8. Nicolo’ Accadia (ITA), 55.93

Ksawery Masiuk continued the outstanding season he’s having in the boys’ 100 back semifinal. He set a new championship record in 53.11, obliterating the previous record of 53.52. At the 2022 World Championships in Budapest, the 17-year-old surprised many by earning bronze in the men’s 50 back and also setting a Polish record (52.58) in the 100 back semifinals.

Oleksandr Zheltyakov qualified through in second, over a second and a half behind Masiuk. For the second boys’ semifinal in a row, the Brits qualified two boys for the final; Jonathon Marshall and Matthew Ward will be the third and fifth seeds for the final.

Girls’ 100 Breaststroke Semifinal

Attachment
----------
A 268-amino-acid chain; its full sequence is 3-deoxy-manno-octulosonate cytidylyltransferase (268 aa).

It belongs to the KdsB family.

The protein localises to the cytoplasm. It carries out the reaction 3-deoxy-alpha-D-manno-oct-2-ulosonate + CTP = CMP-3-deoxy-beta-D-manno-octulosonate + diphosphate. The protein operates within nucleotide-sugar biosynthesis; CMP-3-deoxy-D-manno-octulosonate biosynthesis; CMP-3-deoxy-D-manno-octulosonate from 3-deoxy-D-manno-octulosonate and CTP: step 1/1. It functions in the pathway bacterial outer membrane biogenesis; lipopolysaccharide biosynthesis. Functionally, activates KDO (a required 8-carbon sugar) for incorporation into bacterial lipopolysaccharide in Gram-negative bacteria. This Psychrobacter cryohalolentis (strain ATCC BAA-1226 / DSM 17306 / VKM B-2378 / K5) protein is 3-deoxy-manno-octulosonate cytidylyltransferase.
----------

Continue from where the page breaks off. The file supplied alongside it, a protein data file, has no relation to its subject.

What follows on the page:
• World Record: 1:04.13 – Lilly King, USA (2017)
  • European Record: 1:04.35 – Ruta Meilutyte, LTU (2013)
  • World Junior Record: 1:04.35 – Ruta Meilutyte, LTU (2013)
  • European Junior Record: 1:04.35 – Ruta Meilutyte, LTU (2013)
  • European Junior Championship Record: 1:05.48 – Ruta Meilutyte, LTU (2013)
  • 2021 European Junior Champion: Eneli Jefimova, EST – 1:07.24
  1. Eneli Jefimova (EST), 1:07.37
  2. Ida Skov Kragh (DEN), 1:09.22
  3. Olivia Klint Ipsa (SWE), 1:09.32
  4. Irene Mati (ITA), 1:09.40
  5. Justine Delmas (FRA), 1:09.46
  6. Sienna Robinson (GBR), 1:09.67
  7.  (T-7) Chiara Della Corte (ITA), 1:09.80
  8. (T-7) Natalie Jandikova (CZE), 1:09.80

Eneli Jefimova took control of the second semifinal, leading by over a second at the 50 meter mark and extending her lead on the second half to touch about two seconds ahead of the field. She’s also secured lane four for tomorrow night’s final by almost two seconds, a good sign for her as she looks to defend her title from last year.